It is problematic that in public utterances the UK government has suggested there will be no checks on any goods arriving from Northern Ireland regardless of whether they have previously come from the Republic. Equally though, this doesn’t mean all goods coming from the province to Great Britain much be checked. The methods for achieving the results can be flexible, and probably won’t be challenged at WTO.
Many analyses of the protocol’s trade effects have ignored the north-south issues, but these are present for trade in services, as the protocol only covers goods. The ability for example for haulage services to be delivered on an all-island basis is restricted. We move from a permissive single market basis to one where we have to check what is or is not legal according to WTO services schedules, which are difficult to follow. A less visible trade barrier perhaps, but a new one nonetheless.
Ambiguities and safeguards
The controversies over the introduction of the Internal Market Bill to Parliament had trade experts and international law scholars looking carefully at what safeguard clauses in the protocol protected north-south and east-west links, quite aside from any dispute provisions. These are present, and should guide both sides away from dramatic interpretations of text.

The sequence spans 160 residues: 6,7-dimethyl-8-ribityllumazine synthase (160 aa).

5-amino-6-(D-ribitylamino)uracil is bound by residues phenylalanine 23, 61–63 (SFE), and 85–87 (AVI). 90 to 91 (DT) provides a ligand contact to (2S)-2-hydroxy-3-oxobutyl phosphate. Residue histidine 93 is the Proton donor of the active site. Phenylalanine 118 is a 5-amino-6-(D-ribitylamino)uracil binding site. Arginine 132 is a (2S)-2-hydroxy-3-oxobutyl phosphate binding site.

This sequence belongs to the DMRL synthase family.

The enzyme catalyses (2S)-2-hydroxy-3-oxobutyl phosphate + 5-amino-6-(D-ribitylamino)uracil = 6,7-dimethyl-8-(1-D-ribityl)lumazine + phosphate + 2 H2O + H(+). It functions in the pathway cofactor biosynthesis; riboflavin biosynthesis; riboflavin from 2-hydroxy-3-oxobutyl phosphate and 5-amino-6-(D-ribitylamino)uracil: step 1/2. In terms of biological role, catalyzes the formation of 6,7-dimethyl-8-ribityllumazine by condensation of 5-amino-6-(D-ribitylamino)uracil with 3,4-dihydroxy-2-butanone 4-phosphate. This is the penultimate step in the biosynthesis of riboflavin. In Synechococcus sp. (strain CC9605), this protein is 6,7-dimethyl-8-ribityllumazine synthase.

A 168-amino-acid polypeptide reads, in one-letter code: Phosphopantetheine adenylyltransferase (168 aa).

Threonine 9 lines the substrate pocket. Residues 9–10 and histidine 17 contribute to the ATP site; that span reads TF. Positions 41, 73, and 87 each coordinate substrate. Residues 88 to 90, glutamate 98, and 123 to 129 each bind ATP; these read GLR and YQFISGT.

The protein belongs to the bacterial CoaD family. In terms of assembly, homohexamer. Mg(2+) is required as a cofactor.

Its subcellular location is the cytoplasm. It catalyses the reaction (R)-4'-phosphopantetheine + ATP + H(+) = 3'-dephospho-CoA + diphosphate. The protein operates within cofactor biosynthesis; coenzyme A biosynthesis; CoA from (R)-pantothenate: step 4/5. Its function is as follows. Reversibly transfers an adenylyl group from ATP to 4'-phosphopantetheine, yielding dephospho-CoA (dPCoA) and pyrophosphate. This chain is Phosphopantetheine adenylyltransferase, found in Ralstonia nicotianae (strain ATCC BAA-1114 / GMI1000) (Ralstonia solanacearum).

The safeguards seem to me to reflect the ambiguities of the Good Friday Agreement, consistent with WTO rules. Most notable is Article 16, “If the application of this Protocol leads to serious economic, societal or environmental difficulties that are liable to persist, or to diversion of trade, the Union or the United Kingdom may unilaterally take appropriate safeguard measures.” This gives considerable scope for action.
On north-south cooperation we can refer to Article 11 – “Consistent with the arrangements set out in Articles 5 to 10, and in full respect of Union law, this Protocol shall be implemented and applied so as to maintain the necessary conditions for continued North-South cooperation”. On east-west links we have Article 6, “Nothing in this Protocol shall prevent the United Kingdom from ensuring unfettered market access for goods moving from Northern Ireland to other parts of the United Kingdom’s internal market.”, and “Having regard to Northern Ireland’s integral place in the United Kingdom’s internal market, the Union and the United Kingdom shall use their best endeavours to facilitate the trade between Northern Ireland and other parts of the United Kingdom”.